Bundeena Beach House / Grove Architects

Bundeena Beach House / Grove Architects

© Michael Nicholson Photography© Michael Nicholson Photography© Michael Nicholson Photography© Michael Nicholson Photography+ 39

Bundeena, Australia
  • Lead Architect:Sky Grove
  • Design Team:John Grove
  • Engineering:Cardno
  • Landscape:Bates Landscapes
  • City:Bundeena
  • Country:Australia
More SpecsLess Specs
© Michael Nicholson Photography
© Michael Nicholson Photography

Text description provided by the architects. A weekend escape with a strong connection to its environment, this is a house of its context. A house of its environment. A house of its section. A house with a native roof garden as its primary elevation, and a sculptural skylight as its primary interface. A house with a playful interaction between inside and outside, public and private. 

© Michael Nicholson Photography
© Michael Nicholson Photography
© Michael Nicholson Photography
© Michael Nicholson Photography

The house does not attempt to relate to its built context but rather stands in contrast to it, providing a moment of relief in the street. Set low, the house presents its roof as its primary elevation. Conceived as a native garden, the roof announces the house to the community, connecting the street with the water and expanding the adjacent reserve. A sculptural skylight glows at night, signaling the house beneath, drawing sunlight inside, and connecting the inside out, encouraging a playful interaction with the sun’s movement. 

Ground floor plan
Ground floor plan
Section
Section

Beneath its roof, the house is conceived as an object in its landscape. A corten sleeping box emerges from the hill, floating above a glass living box, intersected by a timber mulit-purpose box. Clearly articulated, each box is clad in a single durable material, selected in direct response to the coastal location. With fixed perforated corten screens to the sleeping box windows and a fixed pergola to the glass box living spaces, operable elements are minimised to reduce maintenance in the corrosive coastal environment. 

© Michael Nicholson Photography
© Michael Nicholson Photography
© Michael Nicholson Photography
© Michael Nicholson Photography

The house serves to connect the inhabitants with the landscape beneath and beyond while engaging them with the transience of the environment surrounding them. It harnesses that environment for light, breeze, heat, power, and water while protecting the occupants from the harshness of its elements. 

© Michael Nicholson Photography
© Michael Nicholson Photography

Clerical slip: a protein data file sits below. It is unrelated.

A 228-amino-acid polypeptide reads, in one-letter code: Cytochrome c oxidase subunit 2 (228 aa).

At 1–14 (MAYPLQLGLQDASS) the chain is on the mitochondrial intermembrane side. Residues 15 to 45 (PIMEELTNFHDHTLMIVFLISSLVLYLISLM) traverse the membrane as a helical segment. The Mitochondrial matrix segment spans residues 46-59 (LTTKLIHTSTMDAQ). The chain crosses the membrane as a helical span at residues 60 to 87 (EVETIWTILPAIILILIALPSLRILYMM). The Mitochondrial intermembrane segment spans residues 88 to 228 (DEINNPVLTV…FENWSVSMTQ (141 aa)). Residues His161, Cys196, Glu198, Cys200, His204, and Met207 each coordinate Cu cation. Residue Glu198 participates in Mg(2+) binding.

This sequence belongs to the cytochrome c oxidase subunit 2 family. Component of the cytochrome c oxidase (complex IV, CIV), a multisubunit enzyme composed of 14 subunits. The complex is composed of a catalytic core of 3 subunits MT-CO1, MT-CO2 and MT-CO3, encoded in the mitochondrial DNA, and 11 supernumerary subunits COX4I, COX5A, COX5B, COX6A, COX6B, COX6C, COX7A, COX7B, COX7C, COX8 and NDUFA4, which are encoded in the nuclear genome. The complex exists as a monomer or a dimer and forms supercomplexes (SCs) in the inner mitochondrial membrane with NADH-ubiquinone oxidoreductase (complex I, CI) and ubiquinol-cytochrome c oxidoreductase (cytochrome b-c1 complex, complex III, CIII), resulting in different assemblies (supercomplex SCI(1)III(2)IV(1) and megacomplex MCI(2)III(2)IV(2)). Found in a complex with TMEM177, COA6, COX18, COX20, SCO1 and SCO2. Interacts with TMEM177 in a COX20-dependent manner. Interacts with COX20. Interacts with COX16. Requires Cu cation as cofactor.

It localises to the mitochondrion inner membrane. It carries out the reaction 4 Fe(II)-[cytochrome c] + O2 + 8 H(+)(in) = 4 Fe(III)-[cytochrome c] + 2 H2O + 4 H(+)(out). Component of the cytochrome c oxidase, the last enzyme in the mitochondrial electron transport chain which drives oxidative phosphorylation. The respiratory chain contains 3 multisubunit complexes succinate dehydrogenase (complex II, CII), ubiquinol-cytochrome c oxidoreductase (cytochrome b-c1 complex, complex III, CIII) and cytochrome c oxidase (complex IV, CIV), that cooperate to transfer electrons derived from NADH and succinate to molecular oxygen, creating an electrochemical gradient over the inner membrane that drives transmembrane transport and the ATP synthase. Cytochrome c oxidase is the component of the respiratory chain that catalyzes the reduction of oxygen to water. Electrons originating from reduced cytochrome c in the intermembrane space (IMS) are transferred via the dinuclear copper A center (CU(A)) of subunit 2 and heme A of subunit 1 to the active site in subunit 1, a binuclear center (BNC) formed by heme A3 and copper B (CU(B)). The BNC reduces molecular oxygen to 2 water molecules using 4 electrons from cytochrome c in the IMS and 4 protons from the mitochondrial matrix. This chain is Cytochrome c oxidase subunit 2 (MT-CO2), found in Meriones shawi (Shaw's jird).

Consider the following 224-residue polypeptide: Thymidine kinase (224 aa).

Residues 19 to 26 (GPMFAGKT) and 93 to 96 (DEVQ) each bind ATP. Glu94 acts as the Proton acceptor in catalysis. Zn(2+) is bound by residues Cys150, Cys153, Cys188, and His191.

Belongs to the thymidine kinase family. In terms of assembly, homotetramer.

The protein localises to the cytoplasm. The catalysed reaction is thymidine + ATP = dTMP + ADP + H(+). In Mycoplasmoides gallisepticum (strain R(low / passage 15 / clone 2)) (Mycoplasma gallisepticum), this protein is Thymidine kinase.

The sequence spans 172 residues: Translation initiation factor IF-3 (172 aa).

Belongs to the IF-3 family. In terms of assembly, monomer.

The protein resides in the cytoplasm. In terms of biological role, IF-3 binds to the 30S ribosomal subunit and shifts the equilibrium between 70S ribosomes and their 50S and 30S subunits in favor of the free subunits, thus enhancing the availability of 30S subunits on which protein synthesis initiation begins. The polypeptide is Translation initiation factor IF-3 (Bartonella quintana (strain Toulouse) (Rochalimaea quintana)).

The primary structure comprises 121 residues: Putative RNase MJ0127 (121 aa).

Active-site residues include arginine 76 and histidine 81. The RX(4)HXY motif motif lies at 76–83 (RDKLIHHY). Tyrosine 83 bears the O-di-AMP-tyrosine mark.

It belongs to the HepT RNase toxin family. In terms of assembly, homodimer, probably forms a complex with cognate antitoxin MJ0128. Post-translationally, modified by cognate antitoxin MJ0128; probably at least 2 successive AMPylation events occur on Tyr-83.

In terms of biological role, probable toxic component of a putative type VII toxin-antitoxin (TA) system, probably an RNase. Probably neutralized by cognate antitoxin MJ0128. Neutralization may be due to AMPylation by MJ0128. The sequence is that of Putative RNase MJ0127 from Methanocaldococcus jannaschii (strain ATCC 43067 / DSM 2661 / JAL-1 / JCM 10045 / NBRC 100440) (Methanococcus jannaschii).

© Michael Nicholson Photography
© Michael Nicholson Photography

A large skylight and void invite day-long solar penetration. Its butterfly shape restricts penetration to strategically oriented, vertical triangular panes, preventing overheating, while encouraging a playful interaction with the sun’s movement. Controlled openings with fixed perforated screens to the upper-level windows, and a pergola to the lower level, provide protection from the western sun. 

© Michael Nicholson Photography
© Michael Nicholson Photography

In addition to its ecological benefits, the green roof reduces heat absorption, provides insulation, and reduces solar gain and heat loss. Collected rainwater is recycled to irrigate the garden, while a sixteen panel 5.7kW photovoltaic system and Tesla battery, seen as a linear reflection pond within the roof garden design, provides all the owner’s electricity needs. It was important with the PV panels, that they are thoroughly integrated into the house and roof garden design, serving as an example of how environmental features can enhance, rather than detract, from a design. 

© Michael Nicholson Photography
© Michael Nicholson Photography
© Michael Nicholson Photography
© Michael Nicholson Photography

The house is gas-free, with the PVs providing all electricity, hot water, heating, cooling and cooking needs. The only fossil fuel the house uses is minimal surplus electricity needs from the grid. While it uses collected rainwater for garden irrigation, the house itself is connected to the main water supply. 

© Michael Nicholson Photography
© Michael Nicholson Photography

Project gallery

See allShow less
About this office
Cite: "Bundeena Beach House / Grove Architects" 09 Feb 2020. ArchDaily. Accessed . <https://www.archdaily.com/933417/bundeena-beach-house-grove-architects> ISSN 0719-8884

You've started following your first account!

Did you know?

You'll now receive updates based on what you follow! Personalize your stream and start following your favorite authors, offices and users.